“Hey, Shaylee! Dare you to eat a worm!”
“I did that last week and you chickened out Henry Jack Price!” He hated it when I called him by his full name. He did look more like a Henry than a Jack. “And I told you! Don’t call me Shaylee! Call me Billie Jo. It’s way better!”
“Well don’t you ever call me Henry again then!” His eyes got wide under his already magnified glasses.
“Fine,” I muttered. “But I’ll call you that when you’re be’n a sissy.” He gritted his teeth. We sat for a few long moments in silence. Pondering what to do with the rest of our summer.
“I know!” he said excitedly. Like he just invented the game of football or something. “I dare you to touch Old Man Scruffer’s house!”
“Uh-Uh!” I said. “No way!” But my stubborn toughness got the best of me and soon we found ourselves with the white iron antique garden chair in the corner of the cement block wall that divided the haunted forest fairy world from real world, our. Twisted maple trees and poison ivy covered floors, all a-buzz with the clicking, spizzing life of bugs and passing deer crack’n twigs. Ghosts haunted—that forest. But mostly just around Scruffer’s house.
“You’re my best friend Jack. But you gotta go first!”
“Shaylee!” It strained from his throat in a stretched whisper like he was going to pee his pants or pass out from fear.
“I told you! DON’T CALL ME—“
“Okay, okay! Billie Jo! I dared you! And besides you know I’m allergic to poison ivy!” I knew it wasn’t a myth. I’d seen it before. I didn’t love Jack when he had poison ivy blotches. Or when he got short haircuts. But those are the only times. Even when he was kiss’n on Ginnie Mae I still loved him. That’s the day we became blood brothers. “Fine!” I said. “I’ll go and touch the house! But you gotta promise me one thing!” He was trembling now, “what” came shakily from his dry throat. I think he really did have to pee. “You gotta promise me that if anything comes out and gets me that you gotta come and save me!”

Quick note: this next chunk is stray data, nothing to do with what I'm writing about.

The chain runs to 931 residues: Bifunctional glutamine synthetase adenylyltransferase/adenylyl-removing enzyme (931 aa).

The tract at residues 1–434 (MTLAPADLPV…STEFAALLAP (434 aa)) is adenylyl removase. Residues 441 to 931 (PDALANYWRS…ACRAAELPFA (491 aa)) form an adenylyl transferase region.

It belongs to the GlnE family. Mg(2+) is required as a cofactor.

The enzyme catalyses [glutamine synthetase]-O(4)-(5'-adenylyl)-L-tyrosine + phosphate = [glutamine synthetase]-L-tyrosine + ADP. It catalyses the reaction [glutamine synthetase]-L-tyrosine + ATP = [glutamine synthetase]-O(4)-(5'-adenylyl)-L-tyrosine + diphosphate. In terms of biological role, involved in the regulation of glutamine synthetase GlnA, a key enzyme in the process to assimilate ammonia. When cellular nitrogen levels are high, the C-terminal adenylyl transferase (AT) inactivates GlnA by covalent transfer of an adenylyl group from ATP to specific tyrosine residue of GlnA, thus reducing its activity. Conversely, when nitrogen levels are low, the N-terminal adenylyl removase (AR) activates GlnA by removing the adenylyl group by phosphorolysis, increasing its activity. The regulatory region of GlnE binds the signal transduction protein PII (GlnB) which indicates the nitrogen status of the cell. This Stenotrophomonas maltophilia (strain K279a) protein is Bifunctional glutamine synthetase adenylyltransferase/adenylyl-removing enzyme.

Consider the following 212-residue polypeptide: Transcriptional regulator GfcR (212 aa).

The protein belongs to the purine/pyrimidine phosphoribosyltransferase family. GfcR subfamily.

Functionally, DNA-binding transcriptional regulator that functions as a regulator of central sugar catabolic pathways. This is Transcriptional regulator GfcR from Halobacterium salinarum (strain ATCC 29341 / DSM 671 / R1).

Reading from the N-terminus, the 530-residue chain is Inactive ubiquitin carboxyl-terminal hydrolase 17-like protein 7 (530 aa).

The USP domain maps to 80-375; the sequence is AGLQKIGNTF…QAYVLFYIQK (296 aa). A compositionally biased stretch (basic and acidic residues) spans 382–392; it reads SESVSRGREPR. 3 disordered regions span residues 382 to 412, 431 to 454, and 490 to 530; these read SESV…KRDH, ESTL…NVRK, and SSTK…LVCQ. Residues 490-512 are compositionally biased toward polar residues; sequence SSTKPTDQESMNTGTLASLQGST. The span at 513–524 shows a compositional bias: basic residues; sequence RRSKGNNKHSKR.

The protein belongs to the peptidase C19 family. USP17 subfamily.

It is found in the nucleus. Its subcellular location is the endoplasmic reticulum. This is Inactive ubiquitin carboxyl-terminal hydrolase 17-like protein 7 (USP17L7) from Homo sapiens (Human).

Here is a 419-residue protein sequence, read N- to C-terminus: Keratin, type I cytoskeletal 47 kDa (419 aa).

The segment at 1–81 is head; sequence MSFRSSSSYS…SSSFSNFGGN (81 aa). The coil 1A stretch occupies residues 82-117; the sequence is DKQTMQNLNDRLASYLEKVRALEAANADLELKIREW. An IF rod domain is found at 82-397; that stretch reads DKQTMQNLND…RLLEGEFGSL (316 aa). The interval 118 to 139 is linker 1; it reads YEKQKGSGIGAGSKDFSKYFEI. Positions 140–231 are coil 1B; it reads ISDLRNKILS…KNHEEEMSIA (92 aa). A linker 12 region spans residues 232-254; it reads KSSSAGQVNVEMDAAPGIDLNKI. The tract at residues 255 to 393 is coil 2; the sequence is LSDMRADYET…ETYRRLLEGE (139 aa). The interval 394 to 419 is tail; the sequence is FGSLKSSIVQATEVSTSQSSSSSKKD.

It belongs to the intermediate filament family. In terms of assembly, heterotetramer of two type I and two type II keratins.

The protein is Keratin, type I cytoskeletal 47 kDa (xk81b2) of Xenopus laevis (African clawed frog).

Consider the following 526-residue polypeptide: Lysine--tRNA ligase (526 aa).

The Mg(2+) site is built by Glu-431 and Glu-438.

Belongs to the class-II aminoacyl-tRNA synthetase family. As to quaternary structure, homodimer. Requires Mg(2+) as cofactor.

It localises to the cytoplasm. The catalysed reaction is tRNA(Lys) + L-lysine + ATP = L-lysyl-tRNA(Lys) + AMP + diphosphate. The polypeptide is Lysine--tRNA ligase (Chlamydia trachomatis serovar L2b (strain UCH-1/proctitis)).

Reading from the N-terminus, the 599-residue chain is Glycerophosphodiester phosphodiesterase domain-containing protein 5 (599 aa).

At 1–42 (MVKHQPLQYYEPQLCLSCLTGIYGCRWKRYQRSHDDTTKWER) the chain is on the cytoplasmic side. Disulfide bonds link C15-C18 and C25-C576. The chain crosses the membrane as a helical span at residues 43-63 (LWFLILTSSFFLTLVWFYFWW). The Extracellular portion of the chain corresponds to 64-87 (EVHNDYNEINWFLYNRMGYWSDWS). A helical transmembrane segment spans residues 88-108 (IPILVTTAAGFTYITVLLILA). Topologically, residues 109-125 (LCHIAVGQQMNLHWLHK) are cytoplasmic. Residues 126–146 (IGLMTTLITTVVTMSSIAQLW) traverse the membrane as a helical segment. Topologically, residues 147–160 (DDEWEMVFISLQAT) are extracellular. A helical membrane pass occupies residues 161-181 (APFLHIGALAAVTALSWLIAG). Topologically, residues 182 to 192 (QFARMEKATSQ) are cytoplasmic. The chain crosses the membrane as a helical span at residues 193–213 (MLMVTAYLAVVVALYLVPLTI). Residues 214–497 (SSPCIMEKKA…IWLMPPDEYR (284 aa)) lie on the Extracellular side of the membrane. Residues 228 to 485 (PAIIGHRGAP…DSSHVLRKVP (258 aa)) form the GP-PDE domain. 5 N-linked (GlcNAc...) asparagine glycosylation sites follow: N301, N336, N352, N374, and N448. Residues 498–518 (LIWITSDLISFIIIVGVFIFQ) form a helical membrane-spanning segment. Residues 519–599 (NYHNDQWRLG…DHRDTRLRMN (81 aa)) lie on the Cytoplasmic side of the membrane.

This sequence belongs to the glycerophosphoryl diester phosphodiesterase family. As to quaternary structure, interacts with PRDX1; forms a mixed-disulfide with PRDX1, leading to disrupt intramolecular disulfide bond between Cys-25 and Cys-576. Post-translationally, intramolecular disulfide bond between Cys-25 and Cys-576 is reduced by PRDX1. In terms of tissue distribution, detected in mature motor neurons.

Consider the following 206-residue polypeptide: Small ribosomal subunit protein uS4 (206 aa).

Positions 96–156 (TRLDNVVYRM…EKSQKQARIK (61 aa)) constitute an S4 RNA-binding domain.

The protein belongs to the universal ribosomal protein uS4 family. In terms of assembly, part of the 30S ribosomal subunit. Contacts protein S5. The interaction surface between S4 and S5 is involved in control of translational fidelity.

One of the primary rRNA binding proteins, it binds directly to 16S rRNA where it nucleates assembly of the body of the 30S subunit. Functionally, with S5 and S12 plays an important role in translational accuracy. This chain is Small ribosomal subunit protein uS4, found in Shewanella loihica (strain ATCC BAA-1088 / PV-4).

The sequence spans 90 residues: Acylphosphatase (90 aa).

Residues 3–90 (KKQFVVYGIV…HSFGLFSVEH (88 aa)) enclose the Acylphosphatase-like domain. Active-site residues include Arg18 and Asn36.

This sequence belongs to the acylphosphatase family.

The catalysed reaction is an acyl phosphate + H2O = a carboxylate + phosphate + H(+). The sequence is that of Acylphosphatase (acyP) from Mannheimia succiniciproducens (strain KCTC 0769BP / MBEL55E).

“Like spirits, Jack!”
“You mean they’ll come and fly off with you?”
“That’s what Jackson Neville said—don’t you remember?”
“Yeah, but Shay—Billie Jo….poison ivy!”
“JACK! Are we friends?”
“Then you’d come for me ‘f I was drown’n in a pool, you said so last summer and you HATE the water. And poison ivy ain’t any different! Swear it, Jack, swear it!” He was dancing now, up and down, feet crossed. Good land! He DID have to pee! “Jack…?”
“Okay! I swear it!”
“Not official til we’re blood brothers! Just like Huck and Finn.” I pulled out my pocketknife and before Jack could gasp and turn white I had sliced the smallest cut on my thumb. “Ugh!” I winced. “Now your turn,” I breathed. He had turned white. I checked to make sure the tops of his socks hadn’t turned yellow, he was such a pansy. He gulped and took the knife slicing his same left thumb.
“Gah!” He clenched is teeth, “kuh!” Breathing. “Okay, OKAY! Give me your thumb!” We touched thumbs together. It stung but we looked at each other’s eyes, he was sweating now.
“Repeat after me. I will swear to save my blood brother from any bully, hell, or high water.” He repeated. “Even ghosts and poison ivy.” We retracted our thumbs and I pressed mine hard against my pointer finger knuckle. Then I ran like I was run’n from the devil down through the thickly foliated maples and poison ivy without look’n back. The red wood slatted house was coming up fast but Old Man Scruffer was nowhere in sight. I took one last breath as I sprinted down the little mound toward the back of his house. I lost footing on the damp earth below me and almost fell, but caught myself and ended up run’n full on into the house, hands first. Touched it! Ultimate victory was mine but I knew I musta give’n that old man half a heart attack and it was hundredths of a second before I was up that mound again pump’n my arms as hard as they would let me.